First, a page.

RICHLAND, Mich. (WOOD) — In what would be a historic decision, residents of Richland could vote next week that they don’t want their tiny village to exist anymore.
The question before them on May 3 will be whether the Village of Richland should remain or disappear and become part of Richland Township.
The debate over what to do is a heated one. Some residents think the one square mile village that is home to roughly 700 people doesn’t need its own police and public works.
Village officials say the average resident pays around $800 in village taxes a year. That’s a big aggravation for some.
“Nobody likes paying taxes, but I don’t think people are stopping to think about the long-term quality of life issues,” said Bob Brinkerhoff, who has served on the village council and zoning board.
He wants the village to remain. He’s concerned about losing its police department and public works, as well as state funding allocated for the village roads.
On the other side, some residents feel their tax dollars are wasted. Resident Tatty Hodge, for example, says she is upset about how much the village pays each year to fund its five-person police department.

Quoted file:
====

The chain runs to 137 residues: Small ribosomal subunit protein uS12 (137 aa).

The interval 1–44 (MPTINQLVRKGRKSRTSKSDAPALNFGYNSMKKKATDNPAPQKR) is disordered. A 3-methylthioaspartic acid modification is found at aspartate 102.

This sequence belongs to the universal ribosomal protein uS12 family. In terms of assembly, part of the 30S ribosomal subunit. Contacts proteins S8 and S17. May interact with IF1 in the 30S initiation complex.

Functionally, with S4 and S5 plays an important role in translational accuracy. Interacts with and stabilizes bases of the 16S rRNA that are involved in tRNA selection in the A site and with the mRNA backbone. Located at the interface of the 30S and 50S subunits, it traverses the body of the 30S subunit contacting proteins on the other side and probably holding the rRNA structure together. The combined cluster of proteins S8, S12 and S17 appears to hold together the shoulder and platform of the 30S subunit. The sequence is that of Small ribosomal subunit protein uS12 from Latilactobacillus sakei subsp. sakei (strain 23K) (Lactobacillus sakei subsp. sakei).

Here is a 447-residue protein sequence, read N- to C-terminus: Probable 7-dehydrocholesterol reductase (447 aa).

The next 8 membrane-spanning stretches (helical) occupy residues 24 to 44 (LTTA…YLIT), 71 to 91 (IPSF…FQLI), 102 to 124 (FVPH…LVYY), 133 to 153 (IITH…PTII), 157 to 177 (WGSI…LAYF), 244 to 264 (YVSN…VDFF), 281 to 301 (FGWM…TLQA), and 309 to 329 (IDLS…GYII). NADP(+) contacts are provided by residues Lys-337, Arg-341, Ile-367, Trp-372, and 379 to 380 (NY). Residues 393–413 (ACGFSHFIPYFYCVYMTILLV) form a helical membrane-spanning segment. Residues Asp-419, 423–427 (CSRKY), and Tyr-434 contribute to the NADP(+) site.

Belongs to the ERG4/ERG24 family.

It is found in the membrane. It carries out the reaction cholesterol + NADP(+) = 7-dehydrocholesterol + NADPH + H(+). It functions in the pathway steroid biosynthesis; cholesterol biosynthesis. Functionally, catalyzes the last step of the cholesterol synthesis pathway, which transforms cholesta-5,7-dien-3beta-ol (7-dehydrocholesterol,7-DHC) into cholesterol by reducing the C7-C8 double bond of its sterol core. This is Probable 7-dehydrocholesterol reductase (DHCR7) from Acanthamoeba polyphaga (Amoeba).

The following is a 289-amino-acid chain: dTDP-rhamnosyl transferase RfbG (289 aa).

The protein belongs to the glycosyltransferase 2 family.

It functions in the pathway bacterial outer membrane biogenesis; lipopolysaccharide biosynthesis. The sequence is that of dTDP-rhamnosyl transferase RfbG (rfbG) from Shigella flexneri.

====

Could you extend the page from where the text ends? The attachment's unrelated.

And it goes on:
“We’re a little village of mostly retired, elderly predominately, and we’re not a dangerous group of people,” Hodge said. “But we pay a quarter of a million dollars a year to have a police department.”
“It concerns me for the children’s sake and for the citizens’ sake,” Richland Police Department Chief Jeff Mattioli said.
He said the department’s new station (a remodeled fire station) that it hasn’t even moved into yet was funded through $40,000 collected from property seizures connected to drug crimes.
Drugs, he said, are a big problem in Richland. The problem isn’t the community members themselves, but rather the people passing through, coming off the highways.
“Our traffic studies are showing 40,000 transient cars, 25,000 actually different cars coming through a day,” he said.
He said the department is staffed by three full-time officers — including him — and two part-time officers at a cost of $186,000 per year. The sheriff’s department told 24 Hour News 8 the cost to hire one deputy to cover the area would be around $120,000.
“We’ll have to pay for coverage somehow, whether it’s the Village of Richland police or the sheriff’s department, the citizens will have to pay for coverage,” Mattioli said.
This will be the third time the issue has been on the ballot. The measure requires a two-thirds vote to pass. If residents vote to eliminate the city, the Kalamazoo County Board of Commissioners would have to approve that at its October meeting.
If that happens, Richland would be the first village in the state to dissolve, so no one knows for certain exactly what would happen to services or taxes.